Keep smoke-free establishments smoke free

I’ve always enjoyed the food at Mom’s Kitchen on Santa Fe. It’s located just west of the old Dillon’s Grocery Store building and just like the name implies, Mom’s Kitchen serves quality down-home, the kind-of-food-mom-made dishes that recall the great memories of growing up in small-town Olathe.

It began in the late ’60s as a small fast-food hamburger joint called Koo-Koo where you could buy a bag of bite-sized burgers (they call them sliders now) for less than a dollar. I was in high school and the Koo-Koo was one of a couple of places that stayed open late (the other was Waids, which is now the Old 56 Highway Restaurant) where we could go to get something to eat after a long night of ‘Cruisin’ the Fe.’

The Koo-Koo was especially a favorite because if the right girls were working the late shift we could talk them into giving us a free bag of cheeseburgers.

It was owned and operated by Lloyd McCarley, who was then a new Olathean entrepreneur. He not only built Olathe’s first exclusive membership restaurant, The Bramblebush, but also went on to expand the Koo-Koo and turn it into Mom’s Kitchen. In fact, those familiar with Mom’s may or may not realize that the restaurant’s west dining area actually is the original Koo-Koo complete with an original door in the southwest corner.

It has changed ownership since then, but the food always has remained constant — and good.

Despite having great food and despite having a “non-smoking” section, I seldom ate there over the years because the deadly, lingering, second-hand smoke from cigarettes in the “smoking” section always drifted, as it did in any other restaurant, throughout the building. And the stench of cigarette smoke became absorbed in my clothes.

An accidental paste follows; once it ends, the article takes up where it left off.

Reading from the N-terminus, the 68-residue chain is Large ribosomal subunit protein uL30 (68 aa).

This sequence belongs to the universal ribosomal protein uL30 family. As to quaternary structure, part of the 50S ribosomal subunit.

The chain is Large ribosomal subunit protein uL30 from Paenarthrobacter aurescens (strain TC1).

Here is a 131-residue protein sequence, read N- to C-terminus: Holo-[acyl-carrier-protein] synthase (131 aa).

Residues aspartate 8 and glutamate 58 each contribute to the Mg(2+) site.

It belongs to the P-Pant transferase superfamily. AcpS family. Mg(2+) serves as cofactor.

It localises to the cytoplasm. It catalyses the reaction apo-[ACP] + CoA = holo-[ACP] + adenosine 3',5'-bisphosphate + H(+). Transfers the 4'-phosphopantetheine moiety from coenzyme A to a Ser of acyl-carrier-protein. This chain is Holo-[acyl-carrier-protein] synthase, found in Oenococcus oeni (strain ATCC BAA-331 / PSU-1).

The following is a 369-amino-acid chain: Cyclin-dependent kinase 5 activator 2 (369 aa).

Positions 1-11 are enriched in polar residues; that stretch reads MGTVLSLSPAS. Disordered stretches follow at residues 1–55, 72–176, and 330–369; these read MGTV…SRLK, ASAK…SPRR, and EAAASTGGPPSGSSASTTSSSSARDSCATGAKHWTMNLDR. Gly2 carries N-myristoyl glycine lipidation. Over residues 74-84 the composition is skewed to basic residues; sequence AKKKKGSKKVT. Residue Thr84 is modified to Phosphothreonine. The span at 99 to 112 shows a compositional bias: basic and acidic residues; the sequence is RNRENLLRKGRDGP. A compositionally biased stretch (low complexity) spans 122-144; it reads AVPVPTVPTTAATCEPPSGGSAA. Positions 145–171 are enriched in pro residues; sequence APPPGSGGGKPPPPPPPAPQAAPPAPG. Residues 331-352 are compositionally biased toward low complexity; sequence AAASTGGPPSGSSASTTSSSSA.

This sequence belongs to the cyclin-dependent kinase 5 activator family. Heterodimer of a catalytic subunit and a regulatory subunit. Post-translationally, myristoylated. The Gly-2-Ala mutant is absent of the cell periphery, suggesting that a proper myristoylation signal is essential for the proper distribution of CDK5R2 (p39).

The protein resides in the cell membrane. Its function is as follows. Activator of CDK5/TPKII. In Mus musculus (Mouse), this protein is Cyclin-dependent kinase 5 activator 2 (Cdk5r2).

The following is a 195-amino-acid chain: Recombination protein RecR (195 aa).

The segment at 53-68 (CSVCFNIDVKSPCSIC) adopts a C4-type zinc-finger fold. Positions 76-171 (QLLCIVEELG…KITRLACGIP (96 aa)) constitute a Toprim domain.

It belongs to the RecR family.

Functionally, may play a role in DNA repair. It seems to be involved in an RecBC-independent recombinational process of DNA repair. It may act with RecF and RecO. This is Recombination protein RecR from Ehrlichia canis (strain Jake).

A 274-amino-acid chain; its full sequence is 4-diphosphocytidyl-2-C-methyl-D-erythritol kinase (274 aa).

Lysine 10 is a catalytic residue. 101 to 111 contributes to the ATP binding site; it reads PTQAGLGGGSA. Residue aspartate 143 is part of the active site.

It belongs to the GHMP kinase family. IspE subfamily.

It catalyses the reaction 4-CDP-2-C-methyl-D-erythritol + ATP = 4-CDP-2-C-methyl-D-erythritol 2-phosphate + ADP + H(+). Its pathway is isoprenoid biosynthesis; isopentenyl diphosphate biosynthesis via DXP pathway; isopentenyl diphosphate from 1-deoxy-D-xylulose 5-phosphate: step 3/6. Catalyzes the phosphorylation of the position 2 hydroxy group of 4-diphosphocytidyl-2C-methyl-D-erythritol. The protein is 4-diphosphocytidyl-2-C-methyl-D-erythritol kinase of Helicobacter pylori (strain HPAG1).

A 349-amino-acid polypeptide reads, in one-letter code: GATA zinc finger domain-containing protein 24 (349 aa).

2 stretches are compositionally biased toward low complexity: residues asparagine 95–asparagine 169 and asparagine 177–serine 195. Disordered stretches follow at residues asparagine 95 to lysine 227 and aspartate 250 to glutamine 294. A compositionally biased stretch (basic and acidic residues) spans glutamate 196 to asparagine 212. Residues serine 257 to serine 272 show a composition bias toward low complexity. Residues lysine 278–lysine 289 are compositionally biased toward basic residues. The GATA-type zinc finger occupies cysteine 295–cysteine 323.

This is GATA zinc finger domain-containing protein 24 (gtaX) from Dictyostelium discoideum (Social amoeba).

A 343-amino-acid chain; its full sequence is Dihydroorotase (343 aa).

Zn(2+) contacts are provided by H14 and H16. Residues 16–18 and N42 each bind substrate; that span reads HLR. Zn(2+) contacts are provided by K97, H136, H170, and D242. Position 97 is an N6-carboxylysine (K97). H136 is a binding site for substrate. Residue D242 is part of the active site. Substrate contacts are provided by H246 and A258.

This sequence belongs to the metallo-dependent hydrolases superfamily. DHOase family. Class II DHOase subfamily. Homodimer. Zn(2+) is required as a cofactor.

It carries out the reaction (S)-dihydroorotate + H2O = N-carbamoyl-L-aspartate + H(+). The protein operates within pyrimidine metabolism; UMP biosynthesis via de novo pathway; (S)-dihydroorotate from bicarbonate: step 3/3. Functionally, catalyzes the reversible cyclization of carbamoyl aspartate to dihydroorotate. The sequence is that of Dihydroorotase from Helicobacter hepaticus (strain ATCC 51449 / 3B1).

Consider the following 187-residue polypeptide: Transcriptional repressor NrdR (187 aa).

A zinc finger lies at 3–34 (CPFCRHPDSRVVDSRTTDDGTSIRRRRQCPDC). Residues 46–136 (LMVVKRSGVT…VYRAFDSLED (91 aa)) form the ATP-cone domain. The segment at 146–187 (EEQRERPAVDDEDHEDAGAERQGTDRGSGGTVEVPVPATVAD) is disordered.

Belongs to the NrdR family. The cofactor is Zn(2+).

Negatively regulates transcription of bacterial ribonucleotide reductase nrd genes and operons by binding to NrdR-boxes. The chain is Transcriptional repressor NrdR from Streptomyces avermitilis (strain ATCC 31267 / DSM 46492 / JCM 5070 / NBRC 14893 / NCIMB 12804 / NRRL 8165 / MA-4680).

I hated that smell.

But when Olathe, and the state of Kansas, established smoking bans in public places, such as restaurants, I was thrilled and now I often eat at Mom’s that is free of cigarette smoke-filled rooms. I walk out, stomach satisfied and without smelling like a cigarette.

It’s great.

But now, legislators in Topeka are considering a bill that would allow people to again to smoke in bars because, proponents claim, it is hypocritical of the state to allow smoking in the state-run casino in Kansas City. Well, that’s exactly why I don’t go to the casino — even to eat. No matter what filtering systems are in place, that deadly, second-hand smoke finds its way into every part of the building, including the restaurant.

Elected officials who support this are idiots and should be locked in cigarette smoke-filled rooms for days if they vote in favor of this kind of legislation. Because once there is a crack in the smoke-ban law, it won’t be long before restaurants cry foul and we’ll be back to the days when people walk into a restaurant and the greeter asks, “Smoking or non-smoking?”

They will argue that I have a choice to go or not to go into a business that allows smoking.

That’s true. And I won’t.

But I will argue that smokers have the same choice now: They can smoke in their cars, outside, on their boat, on their motorcycle, and in their homes where they can endanger the lives of their children with deadly second-hand smoke. They have the choice to kill themselves and the ones they love.

But if they smoke in a restaurant or bar, then they are endangering my life and the life of my children and grandchildren, and that’s a choice I, nor anyone, should not have to make.

Seems to me, if this stupid piece of legislation makes it to Gov. Sam Brownback’s desk, and if he signs it into law, it’s just another example that Kansas isn’t a progressive state — it’s dangerously regressive.

If you agree, then do something about it: Contact your representative and senator. And if they don’t listen — vote them out.

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